- New York Times architecture critic Nicolai Ouroussoff will be leaving at the end of the month to write a book about “the architectural and cultural history of the last 100 years”. Archpaper has the memo, but our favorite coverage so far comes from CultureGrrl’s Lee Rosenbaum. Rosenbaum claims CultureGrrl readers will remember the critic by the missteps she’s highlighted on her own blog, most notably the recommendation that New York’s Museum of Arts & Design be torn down.
- Venice! Five million links everywhere for that shit. I’ll share my own thoughts on the show shortly, but the best review I’ve read so far comes from Adrian Searle at The Guardian. He says in “the climate-controlled half-light”, the 16th-century Tintorettos in the contemporary art show of La Biennale “just look big, excessive and out of place.” Someone had to say it. There’s more good stuff where that came from.
- Lots of blather over The Met raising their voluntary admission ticket prices to 25 bucks. According to the New York Times, the hike is intended to remedy their annual operating budget, which had averaged a 3 million dollar loss in recent years. My two cents: I’ve never thought the public should be charged to see their own belongings, but as long as that’s happening, I don’t think museum ticket prices should fall outside the price of a midrange restaurant. In other words, if visiting the museum is a treat it should still be one many people can afford. This is definitely pushing the limit of “midrange”.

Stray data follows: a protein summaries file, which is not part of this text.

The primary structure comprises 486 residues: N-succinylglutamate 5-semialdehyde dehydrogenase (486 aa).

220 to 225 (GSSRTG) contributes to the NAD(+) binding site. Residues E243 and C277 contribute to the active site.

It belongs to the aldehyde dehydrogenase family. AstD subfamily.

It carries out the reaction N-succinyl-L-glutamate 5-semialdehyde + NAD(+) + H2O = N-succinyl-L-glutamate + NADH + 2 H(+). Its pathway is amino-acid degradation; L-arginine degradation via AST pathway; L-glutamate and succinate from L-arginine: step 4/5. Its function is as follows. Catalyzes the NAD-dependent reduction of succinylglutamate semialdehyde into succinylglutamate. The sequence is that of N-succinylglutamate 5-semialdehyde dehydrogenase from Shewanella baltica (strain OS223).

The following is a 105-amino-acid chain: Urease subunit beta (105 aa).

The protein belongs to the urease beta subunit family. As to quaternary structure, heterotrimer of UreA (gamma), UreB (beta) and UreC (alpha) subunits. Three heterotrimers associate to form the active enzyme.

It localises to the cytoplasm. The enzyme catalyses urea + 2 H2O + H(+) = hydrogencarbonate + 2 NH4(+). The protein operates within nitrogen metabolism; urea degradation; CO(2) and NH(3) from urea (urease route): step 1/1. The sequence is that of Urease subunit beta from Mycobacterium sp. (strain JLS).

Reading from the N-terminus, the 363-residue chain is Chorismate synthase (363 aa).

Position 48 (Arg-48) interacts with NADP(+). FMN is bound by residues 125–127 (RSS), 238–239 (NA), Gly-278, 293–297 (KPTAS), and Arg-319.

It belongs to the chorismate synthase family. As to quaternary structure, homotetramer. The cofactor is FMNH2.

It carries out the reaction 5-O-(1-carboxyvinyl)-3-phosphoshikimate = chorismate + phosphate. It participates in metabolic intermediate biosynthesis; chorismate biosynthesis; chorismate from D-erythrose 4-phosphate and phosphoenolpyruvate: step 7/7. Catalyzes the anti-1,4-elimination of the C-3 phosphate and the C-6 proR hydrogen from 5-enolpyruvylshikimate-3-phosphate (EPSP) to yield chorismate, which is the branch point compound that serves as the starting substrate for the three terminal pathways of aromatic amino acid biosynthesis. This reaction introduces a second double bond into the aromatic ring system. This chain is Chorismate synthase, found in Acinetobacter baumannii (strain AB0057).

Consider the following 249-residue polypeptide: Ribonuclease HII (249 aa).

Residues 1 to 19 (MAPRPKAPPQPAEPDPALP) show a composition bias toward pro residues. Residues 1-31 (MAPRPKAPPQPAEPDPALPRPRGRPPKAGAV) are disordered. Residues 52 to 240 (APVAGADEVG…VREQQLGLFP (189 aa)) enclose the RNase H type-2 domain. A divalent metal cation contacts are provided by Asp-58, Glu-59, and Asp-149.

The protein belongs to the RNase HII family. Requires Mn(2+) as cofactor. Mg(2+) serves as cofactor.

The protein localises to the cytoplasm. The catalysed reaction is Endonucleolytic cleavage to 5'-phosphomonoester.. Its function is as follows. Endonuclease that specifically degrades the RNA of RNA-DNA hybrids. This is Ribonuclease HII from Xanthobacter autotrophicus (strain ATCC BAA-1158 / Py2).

- In the words of AFC’s Will Brand, “The best thing about the Met raising it’s prices is Tyler Green’s post“. It’s very touching.
- 20×200.com will release a pair of Paul Fusco photographs tomorrow to benefit Magnum Foundation. Edition prices begin at $100 and go live on the site tomorrow at 2 pm EST. Can. Not. Wait.
- Donald Kuspit describes the work in “Marc Chagall and His Circle”, up at The Philadelphia Museum of Fine Art, as “half-baked”, plus a lot of “other” “not-very-positive things about” Chagall’s contemporaries “mysteriously placed” in “quotes”. Whoever he’s quoting has some serious qualms about quasi-Modernism. Ultimately, though, Kuspit spins it into a positive. Did Chagall give us the first Jewish Modernist art?
- The child genius story NEVER DIES. Four year old Aelita Andre will open her first solo show at Agora Gallery and the press is eating it up. Call me when MoMA buys one of her paintings. Then we’ll have something to talk about.
Next post: I Hate The British Pavilion